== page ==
The Nationals can't say they didn't keep giving themselves opportunities to beat the Mets tonight and avoid a disheartening, early-season, three-game sweep at the hands of their division rivals.
All the opportunities in the world, though, mean nothing if you can't deliver in those situations. Or, at the very least, not commit baserunning blunders every 15 minutes or so.
So it was that the Nats went down again tonight, this time in an agonizing, 6-5, 12-inning loss on a cold, dreary Sunday night that stretched into Monday morning. In losing their third straight to the first-place Mets, they dropped their fifth straight overall and now at 4-5 own a losing record for the first time since Aug. 21, 2015 (two managers ago).
The winning run was plated off Brandon Kintzler, who was scored upon in all three games of this series, tagged with the loss in each of the last two. After intentionally walking Michael Conforto with one out in the top of the 12th, the struggling reliever surrendered a looping single over the shortstop's head to Yoenis CÃ©spedes, the go-ahead run scoring from second in the process.
Not that it ever should've reached that juncture. The Nationals gave themselves opportunities at the plate all night, including two big ones late in what was a tie game. With two outs and Anthony Rendon on first base in the eighth, Bryce Harper came to the plate and found himself facing Mets reliever Jerry Blevins in a lefty-on-lefty matchup that figures to repeat itself over and over this season. Rendon, though, inexplicably took off for second base too early and was picked off, leaving Harper standing at the plate with the bat in his hands and no chance to swing it.
On the bright side, Harper did get another chance to bat leading off the ninth, this time against right-hander Seth Lugo. But the Mets decided to pitch around the slugger and put him on base for the fifth time in the game. Lugo then misfired on a pickoff attempt, with Harper able to take second base and probably take third as well had he not prematurely put on the brakes.
That proved costly when Matt Adams lined out to deep center field, a drive that allowed Harper to advance to third but would've allowed him to score the winning run had he already been on third in the first place. The Nats still had a golden opportunity when both Howie Kendrick and Trea Turner were intentionally walked to load the bases with one out, but Michael A. Taylor and Pedro Severino each struck out on three pitches to kill that rally and send this game to extra innings.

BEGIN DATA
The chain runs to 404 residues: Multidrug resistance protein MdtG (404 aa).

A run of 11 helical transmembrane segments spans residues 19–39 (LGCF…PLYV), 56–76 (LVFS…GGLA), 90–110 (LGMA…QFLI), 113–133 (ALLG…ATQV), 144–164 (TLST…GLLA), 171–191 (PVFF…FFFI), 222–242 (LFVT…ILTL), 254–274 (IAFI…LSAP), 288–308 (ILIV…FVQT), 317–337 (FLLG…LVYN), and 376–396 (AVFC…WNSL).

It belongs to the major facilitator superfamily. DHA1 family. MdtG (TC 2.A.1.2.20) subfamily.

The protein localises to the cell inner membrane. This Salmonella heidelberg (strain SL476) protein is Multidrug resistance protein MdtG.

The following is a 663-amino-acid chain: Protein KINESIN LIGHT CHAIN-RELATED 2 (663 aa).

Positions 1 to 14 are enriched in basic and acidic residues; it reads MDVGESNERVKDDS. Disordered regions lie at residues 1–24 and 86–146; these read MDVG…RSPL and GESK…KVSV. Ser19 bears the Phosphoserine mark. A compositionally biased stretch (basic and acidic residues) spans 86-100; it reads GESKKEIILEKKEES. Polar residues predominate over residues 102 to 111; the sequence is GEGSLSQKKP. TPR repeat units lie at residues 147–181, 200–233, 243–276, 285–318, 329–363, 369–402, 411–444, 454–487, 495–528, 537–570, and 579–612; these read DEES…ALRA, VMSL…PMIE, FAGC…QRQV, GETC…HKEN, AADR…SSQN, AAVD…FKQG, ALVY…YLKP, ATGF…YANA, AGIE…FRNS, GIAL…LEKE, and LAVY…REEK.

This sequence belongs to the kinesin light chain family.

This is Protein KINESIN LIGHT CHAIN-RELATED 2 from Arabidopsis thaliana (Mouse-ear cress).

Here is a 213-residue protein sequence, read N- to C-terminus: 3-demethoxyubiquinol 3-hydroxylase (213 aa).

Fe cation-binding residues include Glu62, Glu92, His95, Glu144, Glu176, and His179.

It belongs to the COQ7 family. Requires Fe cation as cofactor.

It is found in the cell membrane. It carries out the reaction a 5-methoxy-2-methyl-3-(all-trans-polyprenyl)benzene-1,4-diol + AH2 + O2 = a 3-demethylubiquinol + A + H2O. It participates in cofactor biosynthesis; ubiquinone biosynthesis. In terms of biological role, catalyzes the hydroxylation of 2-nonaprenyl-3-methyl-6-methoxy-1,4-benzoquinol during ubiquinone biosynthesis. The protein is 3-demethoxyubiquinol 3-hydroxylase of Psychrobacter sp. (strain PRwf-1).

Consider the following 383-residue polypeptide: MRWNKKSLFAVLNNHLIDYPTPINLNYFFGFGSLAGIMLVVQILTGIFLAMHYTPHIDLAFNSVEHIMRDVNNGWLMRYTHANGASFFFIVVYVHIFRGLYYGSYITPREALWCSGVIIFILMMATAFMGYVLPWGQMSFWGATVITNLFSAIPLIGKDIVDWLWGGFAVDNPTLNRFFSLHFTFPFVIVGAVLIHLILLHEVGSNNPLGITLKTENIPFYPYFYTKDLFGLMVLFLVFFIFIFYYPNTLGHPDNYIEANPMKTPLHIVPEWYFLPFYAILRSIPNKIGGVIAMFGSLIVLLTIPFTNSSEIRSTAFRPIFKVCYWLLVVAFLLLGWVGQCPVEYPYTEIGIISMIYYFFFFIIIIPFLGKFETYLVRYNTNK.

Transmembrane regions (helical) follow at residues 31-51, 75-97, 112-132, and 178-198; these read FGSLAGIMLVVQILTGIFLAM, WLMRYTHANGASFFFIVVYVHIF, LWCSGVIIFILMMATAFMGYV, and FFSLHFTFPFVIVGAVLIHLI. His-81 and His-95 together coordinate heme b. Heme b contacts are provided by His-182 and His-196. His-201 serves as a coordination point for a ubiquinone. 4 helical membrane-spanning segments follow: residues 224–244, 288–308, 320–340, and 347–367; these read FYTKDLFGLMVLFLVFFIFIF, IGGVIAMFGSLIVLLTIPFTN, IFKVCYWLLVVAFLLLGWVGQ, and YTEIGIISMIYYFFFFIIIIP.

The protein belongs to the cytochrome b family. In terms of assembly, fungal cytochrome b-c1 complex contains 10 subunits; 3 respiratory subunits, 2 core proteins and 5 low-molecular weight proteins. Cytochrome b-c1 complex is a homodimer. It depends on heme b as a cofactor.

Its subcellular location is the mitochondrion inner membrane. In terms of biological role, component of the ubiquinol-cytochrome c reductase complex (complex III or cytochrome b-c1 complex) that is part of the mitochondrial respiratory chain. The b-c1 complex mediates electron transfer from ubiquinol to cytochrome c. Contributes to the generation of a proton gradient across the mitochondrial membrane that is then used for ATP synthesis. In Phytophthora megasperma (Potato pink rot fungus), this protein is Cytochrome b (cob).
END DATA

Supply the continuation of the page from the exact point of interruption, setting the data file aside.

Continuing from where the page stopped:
Sammy SolÃs did his part to keep giving his teammates a chance, striking out five of the six batters he faced during a scoreless 10th and 11th. But Kintzler couldn't keep the string of bullpen zeroes going.
Tanner Roark's start provided a strange dichotomy: He was brilliant when pitching with zero or one out (the Mets went 0-for-10 with six strikeouts), but he couldn't finish innings off once he got two outs (5-for-10 with four walks and two homers).
It all came to a head in the top of the third, when Roark issued three consecutive two-out walks, earning a mound visit from Derek Lilliquist. One 89-mph fastball to AdriÃ¡n GonzÃ¡lez later, the Mets had four runs on the board and Roark had boos raining down upon him.
Then it happened again in the fifth. After striking out Jay Bruce and Todd Frazier to begin the inning, Roark served up a solo homer to AsdrÃºbal Cabrera, leaving the right-hander with five earned runs attached to his name over a ragged, five-inning start.
The Nationals' offensive output against Matt Harvey was spread out a bit more, though it included a big blast of its own. After Rendon delivered a one-out single in the bottom of the first, Harper sent a 93-mph fastball deep into the right field bullpen, further evidence that he has finally solved his toughest nemesis in the big leagues.
Harper had been 0-for-21 against Harvey to begin his career. But that long bomb (along with singles his next two times up) leaves Harper 5 for his last 11 with two homers against the Dark Knight of Gotham.
The Nationals put together no shortage of quality at-bats vs. Harvey, and they kept giving themselves opportunities all night, delivering a few times to keep the game within reach. Severino's two-out RBI double in the fourth was merely the latest in a recent string of big hits by the young catcher. One inning later, Turner came through with a two-out single to left, bringing the deficit to one run.
After a pair of scoreless frames from relievers Shawn Kelley and Matt Grace, the Nationals put themselves in position to tie the game in the seventh against the Mets bullpen. And Taylor came through with a much-needed clutch hit, driving a 3-2, two-out pitch from Robert Gsellman through the left side of the infield. Turner scored, the game was tied and it was now just a matter of which team could finish this one off.